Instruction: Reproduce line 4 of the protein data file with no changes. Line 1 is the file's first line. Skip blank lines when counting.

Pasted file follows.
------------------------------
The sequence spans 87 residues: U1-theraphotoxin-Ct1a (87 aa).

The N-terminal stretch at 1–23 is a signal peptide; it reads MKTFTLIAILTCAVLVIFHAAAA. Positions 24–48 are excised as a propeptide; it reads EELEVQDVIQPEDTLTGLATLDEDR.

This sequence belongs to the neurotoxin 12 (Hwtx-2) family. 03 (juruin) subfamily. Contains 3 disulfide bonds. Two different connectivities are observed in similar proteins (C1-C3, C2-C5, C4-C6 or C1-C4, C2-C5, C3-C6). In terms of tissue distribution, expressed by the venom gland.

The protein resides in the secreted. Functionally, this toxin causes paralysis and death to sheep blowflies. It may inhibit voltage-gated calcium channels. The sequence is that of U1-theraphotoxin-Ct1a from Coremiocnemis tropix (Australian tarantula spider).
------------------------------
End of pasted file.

The protein resides in the secreted. Functionally, this toxin causes paralysis and death to sheep blowflies. It may inhibit voltage-gated calcium channels. The sequence is that of U1-theraphotoxin-Ct1a from Coremiocnemis tropix (Australian tarantula spider).